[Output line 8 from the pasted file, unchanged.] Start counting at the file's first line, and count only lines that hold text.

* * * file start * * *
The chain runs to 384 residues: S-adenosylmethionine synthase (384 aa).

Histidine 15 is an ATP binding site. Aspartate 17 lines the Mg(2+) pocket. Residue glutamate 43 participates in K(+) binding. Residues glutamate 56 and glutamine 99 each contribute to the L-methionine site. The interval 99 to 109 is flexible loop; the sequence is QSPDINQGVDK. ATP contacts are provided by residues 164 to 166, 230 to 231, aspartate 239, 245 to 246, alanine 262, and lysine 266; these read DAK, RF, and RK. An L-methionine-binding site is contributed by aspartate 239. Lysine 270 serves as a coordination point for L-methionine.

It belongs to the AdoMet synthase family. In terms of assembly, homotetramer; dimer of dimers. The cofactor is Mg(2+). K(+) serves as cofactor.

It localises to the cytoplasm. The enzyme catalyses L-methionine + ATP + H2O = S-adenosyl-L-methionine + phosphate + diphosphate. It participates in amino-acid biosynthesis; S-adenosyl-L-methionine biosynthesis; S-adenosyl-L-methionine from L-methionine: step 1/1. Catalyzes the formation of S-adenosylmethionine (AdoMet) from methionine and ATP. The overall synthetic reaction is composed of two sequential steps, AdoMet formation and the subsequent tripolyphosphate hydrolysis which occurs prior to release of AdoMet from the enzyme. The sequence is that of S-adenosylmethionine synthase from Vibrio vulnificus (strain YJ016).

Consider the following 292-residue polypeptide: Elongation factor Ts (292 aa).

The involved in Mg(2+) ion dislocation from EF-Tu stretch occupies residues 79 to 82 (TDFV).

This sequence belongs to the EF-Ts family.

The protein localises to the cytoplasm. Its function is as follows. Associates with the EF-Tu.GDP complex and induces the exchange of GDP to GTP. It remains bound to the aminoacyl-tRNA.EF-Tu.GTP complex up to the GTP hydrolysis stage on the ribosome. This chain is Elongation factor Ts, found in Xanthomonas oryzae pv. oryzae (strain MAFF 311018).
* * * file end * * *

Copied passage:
The protein localises to the cytoplasm. Its function is as follows. Associates with the EF-Tu.GDP complex and induces the exchange of GDP to GTP. It remains bound to the aminoacyl-tRNA.EF-Tu.GTP complex up to the GTP hydrolysis stage on the ribosome. This chain is Elongation factor Ts, found in Xanthomonas oryzae pv. oryzae (strain MAFF 311018).